In a recent post-trial opinion in this ANDA litigation, Judge Gregory M. Sleet found, inter alia, that (1) all asserted claims of the patents-in-suit are valid; (2) defendant’s proposed products induce infringement of the asserted claims of U.S. Patent No. 8,586,610 (the “’610 Patent”); and (3) defendant’s proposed products do not contributorily infringe the asserted claims the ’610 Patent. Vanda Pharmaceuticals Inc. v. Roxane Laboratories, Inc., C.A. Nos. 13-1973, 14-757-GMS (D. Del. Aug. 25, 2016).
Notably, Judge Sleet found certain claims of the ’610 Patent not invalid for failure to claim patentable subject matter pursuant to § 101. Id. at 16-20. Defendant argued that the ’610 Patent embodies laws of nature that it applies in a way that is routine and conventional. Id. at 17. Specifically, defendant contended that the ’610 Patent was directed to two laws of nature: “(1) that mutations in the CYP2D6 genes can alter enzymatic activity, and (2) that a patient’s CYP2D6 enzymatic activity affects their metabolism of iloperidone.” Id. Although Judge Sleet acknowledged that the ’610 Patent depends on laws of nature, he ultimately concluded that defendant failed to prove “by clear and convincing evidence that the precise test and the discovered results were routine or conventional.” Id. at 18-20. As Judge Sleet observed:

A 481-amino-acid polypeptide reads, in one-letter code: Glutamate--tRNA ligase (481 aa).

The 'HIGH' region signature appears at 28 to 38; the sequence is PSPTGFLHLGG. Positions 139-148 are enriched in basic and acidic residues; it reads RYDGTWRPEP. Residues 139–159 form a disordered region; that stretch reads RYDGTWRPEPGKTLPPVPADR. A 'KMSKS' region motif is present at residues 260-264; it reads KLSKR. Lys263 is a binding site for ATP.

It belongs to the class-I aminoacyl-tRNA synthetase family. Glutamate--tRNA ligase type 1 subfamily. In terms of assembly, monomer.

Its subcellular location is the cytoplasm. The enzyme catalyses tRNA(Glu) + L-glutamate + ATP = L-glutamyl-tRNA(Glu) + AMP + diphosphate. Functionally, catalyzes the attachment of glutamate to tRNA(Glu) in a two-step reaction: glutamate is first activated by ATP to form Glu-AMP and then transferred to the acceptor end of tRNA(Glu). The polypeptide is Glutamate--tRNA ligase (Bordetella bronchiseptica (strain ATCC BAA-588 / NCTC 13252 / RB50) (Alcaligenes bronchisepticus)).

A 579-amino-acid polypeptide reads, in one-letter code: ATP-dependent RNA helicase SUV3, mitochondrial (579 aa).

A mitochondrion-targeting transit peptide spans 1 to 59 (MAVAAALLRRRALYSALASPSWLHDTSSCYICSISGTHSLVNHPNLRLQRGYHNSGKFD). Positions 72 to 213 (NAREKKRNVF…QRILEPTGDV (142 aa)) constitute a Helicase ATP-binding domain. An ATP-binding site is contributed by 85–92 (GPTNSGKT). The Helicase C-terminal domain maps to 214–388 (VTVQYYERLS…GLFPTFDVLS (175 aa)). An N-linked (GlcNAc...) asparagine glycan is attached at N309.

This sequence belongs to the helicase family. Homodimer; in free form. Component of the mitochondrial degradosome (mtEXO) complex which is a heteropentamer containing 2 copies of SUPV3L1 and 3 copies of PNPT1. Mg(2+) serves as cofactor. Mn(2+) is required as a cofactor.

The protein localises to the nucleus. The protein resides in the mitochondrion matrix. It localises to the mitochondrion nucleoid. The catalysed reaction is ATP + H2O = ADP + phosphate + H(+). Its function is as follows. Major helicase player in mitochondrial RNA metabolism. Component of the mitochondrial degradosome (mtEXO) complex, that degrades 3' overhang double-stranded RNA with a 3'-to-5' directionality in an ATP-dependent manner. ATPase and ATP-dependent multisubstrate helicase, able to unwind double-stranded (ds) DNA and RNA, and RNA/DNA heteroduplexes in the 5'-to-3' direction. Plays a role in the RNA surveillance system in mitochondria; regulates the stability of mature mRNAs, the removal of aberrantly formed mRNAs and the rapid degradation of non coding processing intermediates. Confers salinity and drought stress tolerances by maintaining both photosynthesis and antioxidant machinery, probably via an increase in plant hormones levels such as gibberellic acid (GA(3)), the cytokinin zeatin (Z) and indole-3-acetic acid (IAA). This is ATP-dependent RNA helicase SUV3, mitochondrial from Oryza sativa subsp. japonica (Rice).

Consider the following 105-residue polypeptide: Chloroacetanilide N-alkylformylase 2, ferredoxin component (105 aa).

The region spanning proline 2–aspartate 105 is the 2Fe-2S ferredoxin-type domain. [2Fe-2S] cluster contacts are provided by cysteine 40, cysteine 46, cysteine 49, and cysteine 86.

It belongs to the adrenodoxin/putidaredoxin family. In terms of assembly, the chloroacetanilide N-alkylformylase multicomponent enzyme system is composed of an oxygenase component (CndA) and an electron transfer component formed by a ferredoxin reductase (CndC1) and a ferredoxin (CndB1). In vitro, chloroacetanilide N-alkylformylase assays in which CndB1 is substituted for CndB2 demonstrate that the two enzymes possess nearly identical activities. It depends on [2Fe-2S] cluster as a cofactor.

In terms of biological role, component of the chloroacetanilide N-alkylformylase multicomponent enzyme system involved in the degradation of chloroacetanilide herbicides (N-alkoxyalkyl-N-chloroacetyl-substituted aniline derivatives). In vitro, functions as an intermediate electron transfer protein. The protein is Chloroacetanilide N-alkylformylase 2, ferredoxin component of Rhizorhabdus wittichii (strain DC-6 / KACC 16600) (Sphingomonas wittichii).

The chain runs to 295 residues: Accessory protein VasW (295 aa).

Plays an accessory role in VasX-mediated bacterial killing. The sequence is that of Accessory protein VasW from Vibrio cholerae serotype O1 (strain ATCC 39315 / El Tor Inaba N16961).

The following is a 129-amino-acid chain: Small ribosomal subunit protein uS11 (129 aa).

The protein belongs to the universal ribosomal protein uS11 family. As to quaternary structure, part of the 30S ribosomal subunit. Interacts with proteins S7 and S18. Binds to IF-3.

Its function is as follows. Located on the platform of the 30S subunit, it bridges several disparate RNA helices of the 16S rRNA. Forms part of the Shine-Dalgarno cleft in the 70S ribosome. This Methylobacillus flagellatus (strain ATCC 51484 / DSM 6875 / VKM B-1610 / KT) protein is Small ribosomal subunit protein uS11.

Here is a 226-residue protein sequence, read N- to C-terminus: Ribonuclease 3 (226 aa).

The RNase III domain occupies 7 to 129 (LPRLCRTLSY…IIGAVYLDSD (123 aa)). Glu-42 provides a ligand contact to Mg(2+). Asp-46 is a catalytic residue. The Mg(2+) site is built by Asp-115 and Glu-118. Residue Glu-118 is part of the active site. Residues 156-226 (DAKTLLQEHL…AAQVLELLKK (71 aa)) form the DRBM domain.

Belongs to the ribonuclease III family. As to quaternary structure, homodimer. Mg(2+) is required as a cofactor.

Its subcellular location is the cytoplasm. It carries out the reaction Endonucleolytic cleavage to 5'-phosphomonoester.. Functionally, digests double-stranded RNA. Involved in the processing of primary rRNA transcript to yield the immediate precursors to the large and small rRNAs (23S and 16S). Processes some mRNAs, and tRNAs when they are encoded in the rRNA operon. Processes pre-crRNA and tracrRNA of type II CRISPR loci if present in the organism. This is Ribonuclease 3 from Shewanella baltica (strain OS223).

The court finds that while it may have been conventional to investigate for side-effects, Roxane has not proven by clear and convincing evidence that the precise test and the discovered results were routine or conventional. The court finds it persuasive that the dosage step in the ’610 Patent does not apply to all patients, but only a specific patient population based upon their genetic composition. The dosage step requires applying genetic tests in a highly specified way. Moreover, the process of using this genetic test to inform the dosage adjustment recited in the claims was not routine or conventional and amounted to more than a mere instruction to apply a natural relationship. This combination of elements is sufficient to ensure that the claims amount to significantly more than just a natural law.
Id. at 20.